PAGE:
“However, the voluntary organisations that work with older homeless people in this way chase increasingly smaller pots of time-limited money. They too are vulnerable and their work with these older people has to stop if they are unable to find ongoing finance to support their work.”

Joe Oldman, Homelessness and Housing Needs Manager for Help the Aged says, “The needs of older homeless people are mostly ignored by mainstream service providers and not taken seriously by the Homelessness Directorate. Given the overwhelming success of the older homelessness programme, funded by the voluntary sector, it is now vital that statutory agencies and housing providers take on board the vital importance of specialist services in tackling homelessness amongst vulnerable older people.”

The report makes recommendations for funders and national voluntary organisations, service delivery organisations and government agencies. These recommendations state that funding is crucial for the voluntary services to maintain a good service and that training and links between voluntary, statutory and government organisations need to be improved.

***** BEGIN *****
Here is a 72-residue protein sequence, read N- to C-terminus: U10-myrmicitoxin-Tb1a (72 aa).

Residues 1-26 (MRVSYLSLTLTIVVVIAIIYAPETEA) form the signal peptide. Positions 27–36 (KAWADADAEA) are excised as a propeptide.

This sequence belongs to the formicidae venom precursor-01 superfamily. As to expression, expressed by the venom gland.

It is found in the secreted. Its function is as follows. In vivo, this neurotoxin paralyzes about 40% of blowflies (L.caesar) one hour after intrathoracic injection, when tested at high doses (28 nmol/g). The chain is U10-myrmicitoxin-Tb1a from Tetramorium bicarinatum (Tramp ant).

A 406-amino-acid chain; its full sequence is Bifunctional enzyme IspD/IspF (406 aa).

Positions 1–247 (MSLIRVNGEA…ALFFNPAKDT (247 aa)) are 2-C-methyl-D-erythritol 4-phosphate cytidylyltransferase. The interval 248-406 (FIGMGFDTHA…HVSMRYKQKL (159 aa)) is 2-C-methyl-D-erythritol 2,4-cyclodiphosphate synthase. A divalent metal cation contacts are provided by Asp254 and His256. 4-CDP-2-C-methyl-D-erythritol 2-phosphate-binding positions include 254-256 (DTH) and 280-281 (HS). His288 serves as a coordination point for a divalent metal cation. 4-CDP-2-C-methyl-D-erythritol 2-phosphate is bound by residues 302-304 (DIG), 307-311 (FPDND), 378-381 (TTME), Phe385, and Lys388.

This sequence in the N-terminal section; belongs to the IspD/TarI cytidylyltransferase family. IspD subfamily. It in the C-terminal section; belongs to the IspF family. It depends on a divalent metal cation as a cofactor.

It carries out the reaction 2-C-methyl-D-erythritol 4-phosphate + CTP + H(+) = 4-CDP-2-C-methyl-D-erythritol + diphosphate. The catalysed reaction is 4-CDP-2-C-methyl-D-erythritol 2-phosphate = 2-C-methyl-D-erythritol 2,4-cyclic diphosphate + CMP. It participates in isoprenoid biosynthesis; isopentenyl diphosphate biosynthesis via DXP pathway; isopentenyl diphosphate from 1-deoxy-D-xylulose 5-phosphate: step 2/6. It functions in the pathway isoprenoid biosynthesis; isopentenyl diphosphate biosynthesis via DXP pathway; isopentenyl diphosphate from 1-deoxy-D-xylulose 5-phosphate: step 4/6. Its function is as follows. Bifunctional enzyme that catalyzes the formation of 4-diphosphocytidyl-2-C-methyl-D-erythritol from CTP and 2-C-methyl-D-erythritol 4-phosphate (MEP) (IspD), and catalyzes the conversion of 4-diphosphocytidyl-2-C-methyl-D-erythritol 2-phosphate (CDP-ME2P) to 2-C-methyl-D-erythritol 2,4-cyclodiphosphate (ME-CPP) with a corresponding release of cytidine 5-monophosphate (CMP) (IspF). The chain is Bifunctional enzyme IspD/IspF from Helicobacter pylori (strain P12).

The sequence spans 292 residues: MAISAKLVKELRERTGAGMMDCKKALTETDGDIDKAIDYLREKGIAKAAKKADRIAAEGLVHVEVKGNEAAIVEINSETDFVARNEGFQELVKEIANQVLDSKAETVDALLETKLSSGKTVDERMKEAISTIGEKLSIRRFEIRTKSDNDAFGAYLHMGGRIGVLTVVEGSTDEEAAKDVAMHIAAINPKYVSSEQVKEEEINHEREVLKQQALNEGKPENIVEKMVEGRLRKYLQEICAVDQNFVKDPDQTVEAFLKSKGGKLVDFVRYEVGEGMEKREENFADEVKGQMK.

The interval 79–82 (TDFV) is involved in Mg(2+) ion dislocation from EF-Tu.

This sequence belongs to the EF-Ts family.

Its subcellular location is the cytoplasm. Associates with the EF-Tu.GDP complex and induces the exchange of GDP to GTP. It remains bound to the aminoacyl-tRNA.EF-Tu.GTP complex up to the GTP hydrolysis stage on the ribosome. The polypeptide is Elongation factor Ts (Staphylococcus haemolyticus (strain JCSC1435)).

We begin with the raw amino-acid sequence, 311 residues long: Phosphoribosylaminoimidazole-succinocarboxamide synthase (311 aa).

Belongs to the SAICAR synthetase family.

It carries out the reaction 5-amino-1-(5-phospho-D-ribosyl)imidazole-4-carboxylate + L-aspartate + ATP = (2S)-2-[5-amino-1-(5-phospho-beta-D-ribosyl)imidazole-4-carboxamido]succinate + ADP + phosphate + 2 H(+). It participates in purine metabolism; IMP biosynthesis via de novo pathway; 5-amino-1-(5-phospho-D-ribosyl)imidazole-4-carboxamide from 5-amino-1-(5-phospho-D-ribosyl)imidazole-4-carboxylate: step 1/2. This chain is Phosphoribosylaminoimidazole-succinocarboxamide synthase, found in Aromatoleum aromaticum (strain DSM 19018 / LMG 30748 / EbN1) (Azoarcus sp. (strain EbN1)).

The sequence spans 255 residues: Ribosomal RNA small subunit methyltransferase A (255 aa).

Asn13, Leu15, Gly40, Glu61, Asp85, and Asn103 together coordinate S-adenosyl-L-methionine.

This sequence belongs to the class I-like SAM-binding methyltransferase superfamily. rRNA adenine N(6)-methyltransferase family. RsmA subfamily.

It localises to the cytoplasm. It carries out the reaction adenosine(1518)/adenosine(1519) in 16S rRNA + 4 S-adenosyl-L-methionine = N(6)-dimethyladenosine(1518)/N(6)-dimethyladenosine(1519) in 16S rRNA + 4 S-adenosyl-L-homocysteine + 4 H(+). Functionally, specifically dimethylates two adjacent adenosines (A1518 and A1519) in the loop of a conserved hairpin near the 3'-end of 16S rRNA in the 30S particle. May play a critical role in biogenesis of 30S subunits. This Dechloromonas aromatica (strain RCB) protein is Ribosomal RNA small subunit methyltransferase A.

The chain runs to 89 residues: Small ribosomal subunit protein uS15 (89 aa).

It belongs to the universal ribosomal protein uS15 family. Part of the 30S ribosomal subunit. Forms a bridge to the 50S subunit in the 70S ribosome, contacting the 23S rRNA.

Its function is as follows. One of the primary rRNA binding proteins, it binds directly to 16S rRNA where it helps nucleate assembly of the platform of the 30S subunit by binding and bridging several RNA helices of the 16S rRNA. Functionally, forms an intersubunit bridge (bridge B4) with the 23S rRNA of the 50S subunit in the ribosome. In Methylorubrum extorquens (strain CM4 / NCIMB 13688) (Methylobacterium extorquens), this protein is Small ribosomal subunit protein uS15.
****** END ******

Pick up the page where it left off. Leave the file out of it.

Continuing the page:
It also sets out specific recommendations for reforms to the benefits systems in order to address the problem areas identified by the research, some of which are already being introduced.
-ENDS-

Editor’s note

Organisations which had projects funded through the Older Homelessness Partnership Programme include:

Salvation Army, Bristol - contact: Annie Babb 0117 955 2821

The Ark, Edinburgh – contact: Alan Barr 0131 557 1197

St Giles Trust, Camberwell, London – contact: Daniel Currie 020 7703 7000 or 0788 7674147

Thames Reach Bondway, London – contact: Mike Nicholas 020 7702 5646

Threshold Housing Advice, Wandsworth, London – contact: Graham Slater 020 8333 6947/8

Emmanuel House, Nottingham – contact: Emma Main 0115 950 7140

Framework Housing Association, Nottingham – contact: Jamie Baldwin 0115 841 7711

Two Saints Ltd, Southampton - contact: John Boyle 02380 223443

Elmore Community Support Team, Oxford - contact: Lesley Dewhurst 01865 200130 joint funded project with Connection, Oxford - contact: Mark Thompson 01865 711267

For a copy of the executive report summary please contact Jenny Havis, Publications, Help the Aged. Tel: 0207 278 1114